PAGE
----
Safety program to spread to other communities

A program meant to save lives in Port McNeill was such a success, Coast Guard Auxiliary organizers are looking to expand the project to other seaside communities.

PORT MCNEILL—A program meant to save lives in Port McNeill was such a success, Coast Guard Auxiliary organizers are looking to expand the project to other seaside communities.

“We started the program late this year, but it was highly regarded by the public,” said Aaron Frost, Unit 50 station leader of the Canadian Coast Guard Auxiliary.

The project, dubbed “Kids Don’t Float”  fired up in July and supplied 15 loaner lifejackets at no charge to kids for use in and around the water.

While organizers aren’t sure how many times the life jackets were used, they know they were worn plenty of times, said Frost.

“We asked that people sign them out when they use them, but not everybody did,” he said.

“They were returning them, of course, they just weren’t doing the paperwork.”

Not one jacket was stolen or vandalized.

“In fact at the end of the year we actually came out ahead with four jackets donated from anonymous people who just hung them on the hanger and to those people we would like to say thank you,” said Frost.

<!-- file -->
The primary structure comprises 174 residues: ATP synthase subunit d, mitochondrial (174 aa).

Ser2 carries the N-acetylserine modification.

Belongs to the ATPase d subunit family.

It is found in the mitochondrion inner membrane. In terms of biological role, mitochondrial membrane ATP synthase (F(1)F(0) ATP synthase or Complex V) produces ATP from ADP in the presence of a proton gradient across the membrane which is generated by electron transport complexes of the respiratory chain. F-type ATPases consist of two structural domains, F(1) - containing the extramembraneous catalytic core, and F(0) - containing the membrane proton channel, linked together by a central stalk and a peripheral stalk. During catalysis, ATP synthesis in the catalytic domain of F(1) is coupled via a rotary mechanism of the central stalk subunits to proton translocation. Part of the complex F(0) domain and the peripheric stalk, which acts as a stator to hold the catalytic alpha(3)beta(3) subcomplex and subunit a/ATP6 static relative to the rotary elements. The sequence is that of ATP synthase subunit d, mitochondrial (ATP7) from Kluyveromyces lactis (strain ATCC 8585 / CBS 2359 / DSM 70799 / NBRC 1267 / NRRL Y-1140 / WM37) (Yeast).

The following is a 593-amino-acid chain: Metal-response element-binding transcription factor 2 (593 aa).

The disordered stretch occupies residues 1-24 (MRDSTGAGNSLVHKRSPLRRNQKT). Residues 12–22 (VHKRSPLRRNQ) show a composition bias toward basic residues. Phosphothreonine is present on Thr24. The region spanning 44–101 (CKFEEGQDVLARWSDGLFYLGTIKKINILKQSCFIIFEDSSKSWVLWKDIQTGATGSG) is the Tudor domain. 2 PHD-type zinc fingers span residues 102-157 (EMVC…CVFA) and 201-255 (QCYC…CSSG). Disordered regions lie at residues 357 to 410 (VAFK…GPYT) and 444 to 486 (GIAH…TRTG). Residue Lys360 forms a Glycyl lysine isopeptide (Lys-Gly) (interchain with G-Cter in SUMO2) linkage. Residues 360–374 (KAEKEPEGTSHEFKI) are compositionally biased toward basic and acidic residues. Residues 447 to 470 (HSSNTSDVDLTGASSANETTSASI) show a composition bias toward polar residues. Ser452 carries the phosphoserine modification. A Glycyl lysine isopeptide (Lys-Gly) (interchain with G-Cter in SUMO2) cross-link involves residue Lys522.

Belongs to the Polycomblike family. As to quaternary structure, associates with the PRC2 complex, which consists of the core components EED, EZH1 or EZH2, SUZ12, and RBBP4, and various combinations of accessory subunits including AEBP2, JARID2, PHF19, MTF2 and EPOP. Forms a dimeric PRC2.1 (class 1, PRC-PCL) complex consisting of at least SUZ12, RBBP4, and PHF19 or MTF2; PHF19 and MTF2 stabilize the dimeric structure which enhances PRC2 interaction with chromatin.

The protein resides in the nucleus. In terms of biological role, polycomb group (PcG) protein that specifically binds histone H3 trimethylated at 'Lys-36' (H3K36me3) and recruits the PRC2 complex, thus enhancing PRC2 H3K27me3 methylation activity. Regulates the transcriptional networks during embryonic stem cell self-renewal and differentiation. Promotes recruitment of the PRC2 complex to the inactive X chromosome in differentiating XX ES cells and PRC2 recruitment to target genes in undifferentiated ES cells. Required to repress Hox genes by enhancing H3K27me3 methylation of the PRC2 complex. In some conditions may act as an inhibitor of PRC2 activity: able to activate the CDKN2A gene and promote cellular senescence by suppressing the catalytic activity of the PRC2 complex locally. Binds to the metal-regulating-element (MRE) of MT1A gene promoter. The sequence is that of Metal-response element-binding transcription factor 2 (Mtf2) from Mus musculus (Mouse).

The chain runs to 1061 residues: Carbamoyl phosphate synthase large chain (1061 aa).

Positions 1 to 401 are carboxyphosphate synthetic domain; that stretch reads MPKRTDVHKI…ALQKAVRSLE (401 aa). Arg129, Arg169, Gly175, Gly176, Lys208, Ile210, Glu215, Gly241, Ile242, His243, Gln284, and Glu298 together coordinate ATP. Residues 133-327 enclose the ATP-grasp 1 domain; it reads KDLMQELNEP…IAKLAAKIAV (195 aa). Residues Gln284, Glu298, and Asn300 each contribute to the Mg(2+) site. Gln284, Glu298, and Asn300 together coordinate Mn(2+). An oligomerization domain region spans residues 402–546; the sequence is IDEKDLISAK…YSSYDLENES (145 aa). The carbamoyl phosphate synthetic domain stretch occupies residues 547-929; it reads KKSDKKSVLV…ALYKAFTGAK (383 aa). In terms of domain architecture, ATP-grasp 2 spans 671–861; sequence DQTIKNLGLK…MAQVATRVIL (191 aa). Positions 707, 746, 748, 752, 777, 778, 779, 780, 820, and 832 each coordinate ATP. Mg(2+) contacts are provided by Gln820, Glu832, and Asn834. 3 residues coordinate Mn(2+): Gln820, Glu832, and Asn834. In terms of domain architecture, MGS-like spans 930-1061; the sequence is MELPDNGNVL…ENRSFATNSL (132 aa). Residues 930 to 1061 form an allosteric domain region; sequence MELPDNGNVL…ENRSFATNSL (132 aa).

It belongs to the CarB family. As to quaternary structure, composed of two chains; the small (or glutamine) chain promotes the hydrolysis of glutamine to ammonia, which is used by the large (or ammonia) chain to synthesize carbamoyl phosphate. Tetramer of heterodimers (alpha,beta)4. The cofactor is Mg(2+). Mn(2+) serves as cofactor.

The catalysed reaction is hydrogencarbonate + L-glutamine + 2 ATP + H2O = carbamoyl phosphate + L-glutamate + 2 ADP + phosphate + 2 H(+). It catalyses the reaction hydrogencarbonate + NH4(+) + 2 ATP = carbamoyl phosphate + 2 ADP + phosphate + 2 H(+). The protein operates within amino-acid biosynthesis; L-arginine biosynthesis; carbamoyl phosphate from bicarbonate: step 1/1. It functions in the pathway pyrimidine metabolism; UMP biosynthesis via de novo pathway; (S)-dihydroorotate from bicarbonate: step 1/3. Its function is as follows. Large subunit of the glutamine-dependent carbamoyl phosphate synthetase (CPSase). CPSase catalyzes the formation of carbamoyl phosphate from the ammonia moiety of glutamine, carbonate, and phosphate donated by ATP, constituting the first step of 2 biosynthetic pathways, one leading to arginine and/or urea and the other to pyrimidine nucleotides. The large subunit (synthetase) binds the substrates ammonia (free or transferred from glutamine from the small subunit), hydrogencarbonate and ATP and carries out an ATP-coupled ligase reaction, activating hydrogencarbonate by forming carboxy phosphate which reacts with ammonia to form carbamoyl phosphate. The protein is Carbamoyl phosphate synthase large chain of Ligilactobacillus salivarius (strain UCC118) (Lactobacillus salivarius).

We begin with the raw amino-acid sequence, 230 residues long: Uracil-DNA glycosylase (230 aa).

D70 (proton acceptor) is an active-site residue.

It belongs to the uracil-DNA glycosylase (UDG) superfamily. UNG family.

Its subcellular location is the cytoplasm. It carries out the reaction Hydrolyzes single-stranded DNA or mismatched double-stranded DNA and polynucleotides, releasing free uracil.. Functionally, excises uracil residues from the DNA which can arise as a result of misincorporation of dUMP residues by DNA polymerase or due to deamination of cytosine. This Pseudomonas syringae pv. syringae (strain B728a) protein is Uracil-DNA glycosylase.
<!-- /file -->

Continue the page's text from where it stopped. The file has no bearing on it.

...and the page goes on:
“As well, we received a call from the Port McNeill Harbour and a boater from another community will be donating six more jackets to our program.”

The program recently shut down for the winter because there is no place to store the jackets in a place safe from the blustery elements that turn the flotation devices moldy.

“Hopefully we can get something better built and have the jackets available all year,” said Frost, who thanked Fay Rienks from Fay’s upholstery for her help with a cover for the jackets to protect them from our moist summers.

“Fay is in the process of designing a proper cover for us at no charge,” he said.

Based on the success of the Port McNeill program, there are plans in the works to start the program in other communities.

“The two big ones I want to hit are Port Hardy and Telegraph Cove because they would get the most use,” said Frost.

“We’re hoping to eventually get the program everywhere, including smaller places like Alert Bay and Sointula.”

 

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